Review of the Gluten Reduced Omission IPA
**Note: After drinking the Omission IPA for several months, I made the decision to stop. I decided I am too sensitive to be drinking gluten reduced beers and that I need to stick to gluten free ones. I can’t personally recommend it anymore for those who share my level of sensitivity or worse. Perhaps some people can get away with it…I just don’t like how I feel when I drink it regularly.
It is no accident that the first gluten free beer review published on this blog is about the Omission IPA. It’s because it is the beer I drink most often. Honestly, the only one I buy regularly. So it’s only appropriate that it holds the first spot in, what I hope to be, a long list of comprehensive GF beer reviews.
First thing’s first. I have a confession to make. I’m an IPA freak. I love them. The bitterness, the hoppiness, the bold kick-in-the-face-ness. That being said, you must understand that this is an incredibly biased review. So that you can take my opinion with a grain of salt, let me give you a few bullet points about my palette preferences for my beer:
- The hoppier, the better.
- I like them bitter.
- I’m not a fan of overly sweet or fruity beers.
- I love a full bodied beer.
Alright. Now that I have gotten my biases out of the way, let’s chat about the Omission IPA. The hard fact is that technically, it is not a gluten free beer. It is gluten reduced, but reduced to below 20 ppm, which the Food and Drug Administration deems safe for those that are gluten free. This threshold may be appropriate for some gluten free-ers, but for those with severe forms of Celiac may need to avoid this beer because of it’s original ingredients.
How do they remove the gluten?
By utilizing an enzyme that was originally created to prevent chill haze in beer. This enzyme, called Brewers Clarex™, also happens to break down the gluten proteins that are inherent in the ingredients of the beer. By using this agent in the brewing process, the brewers are ultimately able to reduce the gluten content of the beer to well below 20 ppm, the current industry standard for a gluten free product.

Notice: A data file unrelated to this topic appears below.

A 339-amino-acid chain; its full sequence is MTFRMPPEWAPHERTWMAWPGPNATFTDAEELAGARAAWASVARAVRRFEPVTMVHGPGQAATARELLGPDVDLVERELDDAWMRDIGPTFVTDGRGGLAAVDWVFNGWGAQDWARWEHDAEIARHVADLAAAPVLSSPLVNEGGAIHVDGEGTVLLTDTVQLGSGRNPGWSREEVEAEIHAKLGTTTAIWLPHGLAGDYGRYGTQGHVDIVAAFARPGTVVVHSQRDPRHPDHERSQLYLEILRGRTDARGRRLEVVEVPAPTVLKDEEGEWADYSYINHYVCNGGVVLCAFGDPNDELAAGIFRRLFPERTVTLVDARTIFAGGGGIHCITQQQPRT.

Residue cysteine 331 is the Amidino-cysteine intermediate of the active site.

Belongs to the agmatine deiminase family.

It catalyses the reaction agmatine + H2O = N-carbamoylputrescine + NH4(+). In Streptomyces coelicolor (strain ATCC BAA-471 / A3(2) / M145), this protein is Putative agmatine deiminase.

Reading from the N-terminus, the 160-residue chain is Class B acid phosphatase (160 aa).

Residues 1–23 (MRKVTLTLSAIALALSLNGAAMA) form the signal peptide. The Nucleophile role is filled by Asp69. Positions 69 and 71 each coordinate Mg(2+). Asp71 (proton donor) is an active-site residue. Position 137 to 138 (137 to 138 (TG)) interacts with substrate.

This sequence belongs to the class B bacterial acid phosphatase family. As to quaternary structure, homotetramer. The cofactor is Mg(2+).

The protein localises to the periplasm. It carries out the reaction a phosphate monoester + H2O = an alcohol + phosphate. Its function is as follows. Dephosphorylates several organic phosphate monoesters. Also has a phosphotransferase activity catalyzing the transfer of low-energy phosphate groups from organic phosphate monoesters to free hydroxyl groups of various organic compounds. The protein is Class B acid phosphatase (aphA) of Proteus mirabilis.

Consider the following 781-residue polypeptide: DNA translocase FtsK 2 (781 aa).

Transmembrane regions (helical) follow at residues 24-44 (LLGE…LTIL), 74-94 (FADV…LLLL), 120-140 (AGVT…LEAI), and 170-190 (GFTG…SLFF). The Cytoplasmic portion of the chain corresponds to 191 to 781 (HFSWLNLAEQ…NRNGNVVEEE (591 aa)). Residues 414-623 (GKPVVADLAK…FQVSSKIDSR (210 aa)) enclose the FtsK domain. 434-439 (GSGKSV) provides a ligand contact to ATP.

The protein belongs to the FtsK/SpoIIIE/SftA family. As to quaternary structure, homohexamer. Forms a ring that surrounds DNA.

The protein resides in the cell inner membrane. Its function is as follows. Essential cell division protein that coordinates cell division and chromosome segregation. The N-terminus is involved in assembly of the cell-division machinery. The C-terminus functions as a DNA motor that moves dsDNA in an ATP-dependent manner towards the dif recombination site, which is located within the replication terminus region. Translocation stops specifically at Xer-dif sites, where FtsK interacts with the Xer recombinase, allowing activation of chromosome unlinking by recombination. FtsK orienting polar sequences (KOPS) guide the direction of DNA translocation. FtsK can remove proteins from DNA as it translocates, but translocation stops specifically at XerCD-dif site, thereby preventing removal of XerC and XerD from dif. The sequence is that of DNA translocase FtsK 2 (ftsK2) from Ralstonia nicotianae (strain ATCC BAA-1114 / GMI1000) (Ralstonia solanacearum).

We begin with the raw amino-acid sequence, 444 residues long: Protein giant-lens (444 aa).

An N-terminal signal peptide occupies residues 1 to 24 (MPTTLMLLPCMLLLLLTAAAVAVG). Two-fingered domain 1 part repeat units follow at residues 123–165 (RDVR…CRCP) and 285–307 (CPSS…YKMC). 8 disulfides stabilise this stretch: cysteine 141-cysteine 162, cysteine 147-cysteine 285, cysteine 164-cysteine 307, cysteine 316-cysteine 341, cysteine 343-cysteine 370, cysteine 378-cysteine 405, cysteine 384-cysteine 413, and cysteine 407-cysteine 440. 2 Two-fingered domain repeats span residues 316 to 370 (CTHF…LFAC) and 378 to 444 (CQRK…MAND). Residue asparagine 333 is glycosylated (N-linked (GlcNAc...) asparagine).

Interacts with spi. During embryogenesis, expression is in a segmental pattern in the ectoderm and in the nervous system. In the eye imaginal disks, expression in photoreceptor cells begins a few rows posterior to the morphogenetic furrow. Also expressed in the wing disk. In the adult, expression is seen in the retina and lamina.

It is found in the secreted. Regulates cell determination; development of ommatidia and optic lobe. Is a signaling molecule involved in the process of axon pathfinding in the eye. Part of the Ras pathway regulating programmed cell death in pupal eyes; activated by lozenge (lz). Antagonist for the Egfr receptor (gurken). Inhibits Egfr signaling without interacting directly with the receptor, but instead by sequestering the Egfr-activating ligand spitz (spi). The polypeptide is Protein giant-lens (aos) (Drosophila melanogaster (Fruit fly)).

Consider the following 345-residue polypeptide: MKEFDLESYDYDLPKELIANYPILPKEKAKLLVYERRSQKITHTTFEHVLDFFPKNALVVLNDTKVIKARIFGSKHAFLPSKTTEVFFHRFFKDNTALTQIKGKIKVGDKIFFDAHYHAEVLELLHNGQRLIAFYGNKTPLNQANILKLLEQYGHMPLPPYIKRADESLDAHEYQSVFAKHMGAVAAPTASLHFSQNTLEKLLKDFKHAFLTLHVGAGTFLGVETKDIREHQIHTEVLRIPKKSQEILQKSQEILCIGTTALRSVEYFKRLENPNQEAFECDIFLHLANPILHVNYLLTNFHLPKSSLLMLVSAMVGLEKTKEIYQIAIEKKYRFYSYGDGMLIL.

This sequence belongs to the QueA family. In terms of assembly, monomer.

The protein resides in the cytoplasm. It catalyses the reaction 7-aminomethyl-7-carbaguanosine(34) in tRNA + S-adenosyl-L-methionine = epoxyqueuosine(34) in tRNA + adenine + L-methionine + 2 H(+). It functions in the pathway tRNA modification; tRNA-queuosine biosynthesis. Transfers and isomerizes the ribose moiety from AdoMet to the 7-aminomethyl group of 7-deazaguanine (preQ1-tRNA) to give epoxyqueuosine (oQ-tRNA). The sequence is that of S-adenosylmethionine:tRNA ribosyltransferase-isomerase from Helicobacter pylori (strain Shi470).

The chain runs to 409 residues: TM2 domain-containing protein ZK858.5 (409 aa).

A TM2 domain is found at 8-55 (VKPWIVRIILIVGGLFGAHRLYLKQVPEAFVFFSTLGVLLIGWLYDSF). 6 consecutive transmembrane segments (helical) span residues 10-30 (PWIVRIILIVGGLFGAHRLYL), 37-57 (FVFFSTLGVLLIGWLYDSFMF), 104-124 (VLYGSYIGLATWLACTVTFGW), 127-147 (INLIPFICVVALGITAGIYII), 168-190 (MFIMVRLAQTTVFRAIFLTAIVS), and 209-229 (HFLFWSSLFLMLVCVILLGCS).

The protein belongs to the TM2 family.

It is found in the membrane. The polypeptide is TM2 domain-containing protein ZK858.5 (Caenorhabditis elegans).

Brewers Clarex™ is an enzyme which contains a proline-specific endo-protease that prevents the formation of chill haze in beer by hydrolyzing the haze-active proteins in the beverage.
For more about this enzyme, check out this article:
For more detailed information about the process behind making Omission gluten reduced, please reference this post: 3 Reasons Omission is Dominating The Gluten Free Beer Market.
So the beer is brewed with gluten ingredients?
Yes. One of the primary ingredients is malted barley, which is by no means gluten free. The reason this beer tastes so much like “regular beer” is because it’s brewed with “regular” ingredients. Those gluten content of these ingredients is later reduced by adding Brewers Clarex™. Here is a video produced by Omission about their product:
My Review of the Omission IPA
I have to be honest. As I kick back and enjoy my Omission, I can’t help but feel some twangs of guilt. It’s not really gluten free. I know that I shouldn’t be drinking it, but it’s hard to say no to this delicious gluten reduced alternative. It’s just so good. Maybe if I hadn’t spent 22 years drinking “the real thing”, I would not crave and cozy up to the familiar taste of malted barley quite so much. But alas, I enjoyed the simple pleasure of a gluten filled beer for many-a-years. Therefore, my tastes are spoiled forever, and you just can’t beat this classic punch of an IPA.
The green Omission balances its sweet and bitter qualities nicely, much like a sweet grapefruit. It’s prolific use of Cascade Hops and Summit Hops gives it the earthy pine taste that we know so well here in Central Oregon. It reflects the punch of a local Deschutes IPA, but without the crippling content of gluten. I can’t say that this India Pale Ale stands out with any special or unique flavor profile, but that’s part of why I like it. It’s classic and simple, but reliably refreshing. This description may sound unexciting for those lucky enough to enjoy any beer they please (gluten or not), but for those of us who have struggled to find a replacement for our staple beverage, it is very exciting indeed.
There’s A Catch…
My only complaint about the Omission IPA is that it is not truly gluten free. I know, I know, I just finished explaining that it is this point alone that allows it to be so delicious. But here’s the thing. Because this beer is not 100% gluten free, it only takes 1 of them before I start feeling mild effects from the gluten. This might not be the case for you…however, I know that there are many of you out there that share my sensitivity, and you may have a limit of your own.
When I have more than 1 Omission in one setting, I tend to start feeling a bit headache-y and queasy. It’s not terrible, and it’s nothing compared to when I ingest gluten accidentally (much less violent), but I do notice it. Enough to stop after a beer. Or not drink it at all, which is my new plan.
At The End Of The Day
It’s really the only gluten free beer that I like that’s easily obtainable from the average grocery store (at least here in Oregon).
It’s the best option out there for an IPA freak like me. As long as you can tolerate the fact that it is gluten reduced, but not gluten free.
Latest posts by Lindsi Kay (see all)
- Moonshrimp Brewing Gose - December 10, 2019
- Wild Ohio Brewing Blood Orange Tangerine Tea Beer - December 4, 2019
- GABF: Gluten Free Beer Winners (2007-2019) - November 30, 2019
- Neff Brewing Houston We Have A Problem Mexican Lager - November 19, 2019
- NEFF Brewing: Behind The Name Change - November 18, 2019